On March 9, 2011, a state agency consultant, Howard S. Leizer, Ph.D., using the psychiatric review technique (“PRT”) under 20 C.F.R. §§ 404.1520a and 416.920a, evaluated Plaintiff's mental impairments under Listings 12.04 and 12.06 relating to affective disorders and anxiety-related disorders (R. at 49-50, 57-58). See 20 C.F.R. pt. 404, subpt. P, app. 1 §§ 12.04, 12.06. Dr. Leizer opined that, under paragraph B of the applicable listings, Plaintiff's mental impairments caused her to experience (1) mild restriction in activities of daily living; (2) mild difficulties in maintaining social functioning; (3) mild difficulties in maintaining concentration, persistence, or pace; and (4) no repeated episodes of decompensation of extended duration. R. at 50, 58. Dr. Leizer did not find evidence to establish the presence of the criteria under paragraph C of the applicable listings. R. at 50, 58. Plaintiff's mental impairment or combination of mental impairments did not significantly limit her ability to perform basic work activities. R. at 50, 58.

         On April 16, 2011, another state agency consultant, Louis Perrott, Ph.D., again used the PRT to evaluate Plaintiff's mental impairments under Listings 12.04 and 12.06. R. at 41-42. Dr. Perrott opined that, under paragraph B of the applicable listings, Plaintiff's mental impairments caused her to experience (1) mild restriction in activities of daily living; (2) mild difficulties in maintaining social functioning; (3) mild difficulties in maintaining concentration, persistence, or pace; and (4) no repeated episodes of decompensation of extended duration. R. at 42. Dr. Perrott did not find evidence to establish the presence of the criteria under paragraph C of the applicable listing. R. at 42. Dr. Perrott found that Plaintiff's mental impairments were not severe. R. at 42.

         On September 21, 2011, another state agency medical consultant, John Sadler, M.D., assessed Plaintiff's physical residual functional capacity (“RFC”). R. at 33-35. Dr. Sadler opined that Plaintiff could (1) lift and/or carry fifty pounds occasionally and twenty pounds frequently; (2) stand and/or walk for a total of about six hours in an eight-hour workday; (3) sit for about six hours in an eight-hour workday; and (4) perform unlimited pushing and/or pulling. R. at 33. Plaintiff frequently could stoop, kneel, crouch, crawl, and climb ramps and stairs (but occasionally ladders, ropes, or scaffolds). R. at 34. She could perform unlimited balancing. R. at 34. Because of her COPD with mild shortness of breath and severe headaches, Plaintiff was to avoid concentrated exposure to noise, fumes, odors, dusts, gases, and poor ventilation. R. at 34-35. She had no manipulative, visual, or communicative limitations, however. R. at 34.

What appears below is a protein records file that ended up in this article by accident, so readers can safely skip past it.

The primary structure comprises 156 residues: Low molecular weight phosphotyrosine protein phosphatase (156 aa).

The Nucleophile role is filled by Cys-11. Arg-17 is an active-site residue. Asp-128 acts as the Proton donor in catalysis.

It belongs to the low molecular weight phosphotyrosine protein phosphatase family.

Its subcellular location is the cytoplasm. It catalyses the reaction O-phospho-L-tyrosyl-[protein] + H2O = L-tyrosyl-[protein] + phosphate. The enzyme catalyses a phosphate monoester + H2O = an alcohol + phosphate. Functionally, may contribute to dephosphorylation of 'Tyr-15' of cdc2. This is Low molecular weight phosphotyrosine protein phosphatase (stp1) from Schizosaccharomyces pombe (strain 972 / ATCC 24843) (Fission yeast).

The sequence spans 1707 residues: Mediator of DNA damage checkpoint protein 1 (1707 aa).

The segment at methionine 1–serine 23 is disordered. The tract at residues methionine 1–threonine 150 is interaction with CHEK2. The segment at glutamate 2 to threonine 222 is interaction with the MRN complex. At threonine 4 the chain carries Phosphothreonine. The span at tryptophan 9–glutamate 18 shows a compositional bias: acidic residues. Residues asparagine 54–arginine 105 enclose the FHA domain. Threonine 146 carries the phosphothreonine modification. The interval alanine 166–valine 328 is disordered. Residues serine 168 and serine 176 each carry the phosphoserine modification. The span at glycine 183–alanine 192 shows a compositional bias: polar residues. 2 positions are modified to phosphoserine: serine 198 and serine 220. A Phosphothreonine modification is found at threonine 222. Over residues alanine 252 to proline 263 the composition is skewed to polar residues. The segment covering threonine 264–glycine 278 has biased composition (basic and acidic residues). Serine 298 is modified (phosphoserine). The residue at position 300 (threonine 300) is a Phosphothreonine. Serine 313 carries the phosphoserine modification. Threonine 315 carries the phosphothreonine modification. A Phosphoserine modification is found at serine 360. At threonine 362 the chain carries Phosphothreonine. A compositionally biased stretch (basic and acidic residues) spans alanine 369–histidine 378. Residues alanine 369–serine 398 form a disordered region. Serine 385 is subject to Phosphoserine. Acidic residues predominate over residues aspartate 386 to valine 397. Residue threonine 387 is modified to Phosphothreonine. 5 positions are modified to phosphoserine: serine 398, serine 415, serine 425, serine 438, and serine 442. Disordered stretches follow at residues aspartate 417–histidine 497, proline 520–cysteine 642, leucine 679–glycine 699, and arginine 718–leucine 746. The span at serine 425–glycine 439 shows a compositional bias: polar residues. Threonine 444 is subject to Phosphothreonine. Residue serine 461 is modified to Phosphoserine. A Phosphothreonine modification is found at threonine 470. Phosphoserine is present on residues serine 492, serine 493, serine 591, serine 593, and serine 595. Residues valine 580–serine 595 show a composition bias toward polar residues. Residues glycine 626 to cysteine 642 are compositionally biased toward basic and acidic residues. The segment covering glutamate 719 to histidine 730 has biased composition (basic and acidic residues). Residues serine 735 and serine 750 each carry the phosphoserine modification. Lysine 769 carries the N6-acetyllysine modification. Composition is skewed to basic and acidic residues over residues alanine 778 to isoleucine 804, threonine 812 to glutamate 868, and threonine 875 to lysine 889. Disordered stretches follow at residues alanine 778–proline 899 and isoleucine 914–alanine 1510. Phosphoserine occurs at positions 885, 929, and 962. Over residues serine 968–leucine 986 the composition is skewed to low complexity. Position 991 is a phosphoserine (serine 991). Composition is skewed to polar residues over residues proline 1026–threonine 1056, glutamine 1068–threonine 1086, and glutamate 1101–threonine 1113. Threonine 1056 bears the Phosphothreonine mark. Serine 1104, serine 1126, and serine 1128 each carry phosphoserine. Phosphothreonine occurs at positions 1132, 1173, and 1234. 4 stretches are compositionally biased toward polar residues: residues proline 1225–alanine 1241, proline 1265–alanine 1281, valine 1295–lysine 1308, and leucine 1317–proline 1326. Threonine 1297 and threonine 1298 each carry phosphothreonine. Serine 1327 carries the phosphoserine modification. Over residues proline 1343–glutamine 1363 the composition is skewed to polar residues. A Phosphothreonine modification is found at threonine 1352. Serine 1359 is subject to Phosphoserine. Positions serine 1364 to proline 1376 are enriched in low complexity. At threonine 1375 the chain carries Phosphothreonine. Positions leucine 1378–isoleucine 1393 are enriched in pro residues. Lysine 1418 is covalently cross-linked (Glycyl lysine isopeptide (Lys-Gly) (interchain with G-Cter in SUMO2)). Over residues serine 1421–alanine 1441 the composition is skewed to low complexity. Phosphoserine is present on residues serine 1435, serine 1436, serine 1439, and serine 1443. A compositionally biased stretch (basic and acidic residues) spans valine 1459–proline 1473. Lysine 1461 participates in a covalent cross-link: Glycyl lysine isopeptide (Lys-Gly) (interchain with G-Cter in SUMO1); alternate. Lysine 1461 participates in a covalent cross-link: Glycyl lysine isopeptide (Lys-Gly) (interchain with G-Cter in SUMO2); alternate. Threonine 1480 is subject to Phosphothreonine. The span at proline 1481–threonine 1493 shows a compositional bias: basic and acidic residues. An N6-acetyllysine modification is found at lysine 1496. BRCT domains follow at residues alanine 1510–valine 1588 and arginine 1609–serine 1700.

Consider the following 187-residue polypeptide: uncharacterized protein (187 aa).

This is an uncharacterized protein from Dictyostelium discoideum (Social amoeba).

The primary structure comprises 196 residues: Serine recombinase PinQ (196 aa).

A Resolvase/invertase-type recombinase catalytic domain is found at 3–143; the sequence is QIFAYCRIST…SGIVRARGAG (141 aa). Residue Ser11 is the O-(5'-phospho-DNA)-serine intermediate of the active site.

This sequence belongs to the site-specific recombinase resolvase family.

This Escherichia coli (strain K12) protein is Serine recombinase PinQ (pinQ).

On September 26, 2011, another state agency consultant, Jeanne Buyck, Ph.D., again used the PRT to evaluate Plaintiff's mental impairments under Listing 12.04. R. at 31-32. Dr. Buyck opined that, under paragraph B of the applicable listing, Plaintiff's mental impairments caused her to experience (1) no restriction in activities of daily living; (2) no difficulties in maintaining social functioning; (3) mild difficulties in maintaining concentration, persistence, or pace; and (4) no repeated episodes of decompensation of extended duration. R. at 32. Dr. Buyck did not find evidence to establish the presence of the criteria under paragraph C of the applicable listing. R. at 32. Dr. Buyck found that Plaintiff's symptoms of depression were controlled by medication. R. at 32.

         C. Plaintiff's Testimony

         The ALJ summarized Plaintiff's testimony in his decision:

At the hearing, [Plaintiff] testified that she cooks for her son, helps him with his homework and sometimes rides a bicycle with him. She lives with her son and a friend. [Plaintiff] tries to read books and magazines to help with her concentration. She reported being able to sit for about 30 minutes at a time and that she can lift a bag of groceries. [Plaintiff] complained of a vision problem when her blood pressure is elevated. [Plaintiff] reported having knee pain and indicated that she was scheduled for an x-ray of the knee. She also complained of pain in her right hand and [“]diabetic nerve on the right side.” [Plaintiff] testified that she has pain in both shoulders. [Plaintiff] reported that she has chronic headaches and depression.

         R. at 19; see ...